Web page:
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Anne van den Boogaard

“This collection is about the element of surprise, about pushing the unexpected and being alive in every way possible. The urge to wake people up arose from my frustration that today’s society’s pretty dull. Most people don’t take risks or experience highs or lows. People live safe and colorless lives.” says the designer. 

We do everything experimental till death is upon us. In our face mortality and lots of things seem futile. Love and music can save us, and do. While the giant grey monster grows more poisonous and volatile around us. Jaws clamping down and spewing ugly shit around. Everything is the same so we keep moving. This collection is about the element of surprise, about pushing the unexpected and being alive in every way possible. The urge to wake people up arose from my frustration that today’s society’s pretty dull. Most people don’t take risks or experience highs or lows. People live safe and colorless lives. With this collection I try to pinch them. It’s is about exploring boundaries within the aesthetics of ugliness in an anomalous way. Mocking conservative bridal dresses and ultra-American cheer outfits forms the foundation of this collection. Together with the sharp and progressive prints, the sweetness comes with anarchy. It’s soft and electric at the same time.

CREDITS

photo : Valentina Vos 

styling : Inge de Lange 

make up & hair : Severine van Donkelaar @ House of Orange 

models :Aimee & Eva B. @ Elvis Models

Ben Frost

Sydney artist Ben Frost is well known for his confronting and often controversial Pop Art paintings. Using a collage style of unlikely juxtapositions, his dynamic paintings are complex mash-ups of popular culture that savagely critique our media and advertising obsessed society. His now infamous 2000 exhibition and art prank ‘Ben Frost is Dead’ saw him fake his own death and was branded ‘tasteless’ when the art world and national media actually believed his demise.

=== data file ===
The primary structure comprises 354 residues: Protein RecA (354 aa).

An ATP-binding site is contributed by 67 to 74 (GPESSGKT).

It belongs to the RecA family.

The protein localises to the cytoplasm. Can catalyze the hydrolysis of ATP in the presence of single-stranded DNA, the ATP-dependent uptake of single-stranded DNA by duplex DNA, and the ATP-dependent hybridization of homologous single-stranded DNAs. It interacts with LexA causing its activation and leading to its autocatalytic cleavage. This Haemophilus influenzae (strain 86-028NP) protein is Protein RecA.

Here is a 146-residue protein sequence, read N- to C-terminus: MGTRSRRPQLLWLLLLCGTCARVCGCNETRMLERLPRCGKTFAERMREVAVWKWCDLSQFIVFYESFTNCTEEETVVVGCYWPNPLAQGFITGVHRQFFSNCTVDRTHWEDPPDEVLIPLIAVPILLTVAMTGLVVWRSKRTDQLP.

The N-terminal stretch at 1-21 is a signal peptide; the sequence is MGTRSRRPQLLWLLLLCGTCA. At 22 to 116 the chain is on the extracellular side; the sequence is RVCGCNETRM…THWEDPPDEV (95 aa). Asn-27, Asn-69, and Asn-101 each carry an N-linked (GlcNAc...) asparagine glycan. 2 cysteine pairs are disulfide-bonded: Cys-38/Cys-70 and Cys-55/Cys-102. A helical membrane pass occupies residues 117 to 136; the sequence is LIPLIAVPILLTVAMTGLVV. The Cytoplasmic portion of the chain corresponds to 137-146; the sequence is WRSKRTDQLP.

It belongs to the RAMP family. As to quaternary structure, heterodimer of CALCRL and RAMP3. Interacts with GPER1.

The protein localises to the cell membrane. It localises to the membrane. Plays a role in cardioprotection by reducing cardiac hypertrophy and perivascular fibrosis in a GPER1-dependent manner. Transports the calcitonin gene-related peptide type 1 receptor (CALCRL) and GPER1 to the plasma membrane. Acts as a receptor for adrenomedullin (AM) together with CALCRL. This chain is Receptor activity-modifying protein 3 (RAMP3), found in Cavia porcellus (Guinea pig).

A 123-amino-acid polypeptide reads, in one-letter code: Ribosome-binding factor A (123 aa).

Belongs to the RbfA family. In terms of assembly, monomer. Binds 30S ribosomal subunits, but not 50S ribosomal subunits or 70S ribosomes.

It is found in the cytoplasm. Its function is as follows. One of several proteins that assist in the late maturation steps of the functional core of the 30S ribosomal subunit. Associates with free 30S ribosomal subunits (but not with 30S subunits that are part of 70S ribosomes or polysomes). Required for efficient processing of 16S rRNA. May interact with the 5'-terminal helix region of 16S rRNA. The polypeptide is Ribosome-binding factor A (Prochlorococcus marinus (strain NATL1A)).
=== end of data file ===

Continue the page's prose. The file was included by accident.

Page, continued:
" I’ve been using the logos and design elements of product packaging for many years, and it seemed a natural evolution to begin painting directly onto the packaging – to introduce subversive elements within what already exists as an object.

Double entendre and satirical word play is brought out in new readings of our favorite and well known products i.e. the breakfast cereal Special K features a drug dazed rabbit introduced to the packaging, Viagra and Cialis boxes juxtaposed with Mr. Burns, Pop Tarts featuring Britney Spears and Whitney Houston and a series of confronting paintings onto McDonalds fries boxes.

Since I began painting onto packages in 2011, the branding and product titles seem to be more obvious in their possible double meanings. Twinkies, Hamburger Helper, Vanilla Cupcakes, Dirty Rice, Cheese Nips and Hot Tamales have all suggested new and twisted re-imaginings. I source the objects from different sources, either directly off the shelves of supermarkets, friends who are in the medical industry, trash cans and from people who actually use the various medicines that are inside the boxes.”

The nightmares first started when I was about 8. It didn’t help that the house I lived in at the time was haunted, and that by this time I had already experienced several apparitions and poltergeist events, from flying cutlery to my mother’s spinning wheel turning violently while I was home alone watching Laverne & Shirley. This extended to repeat UFO phenomena throughout puberty, long before drugs and alcohol had anything to do with it. Sometimes I even questioned whether there was some sort of repressed sexual abuse, but growing up in various backwater areas of south east Queensland in a very supportive and wholesome family there was nothing other than the occasional experimentation with the boy next door or my best friend’s sister.

Any second now, any second now we’ll all wake up.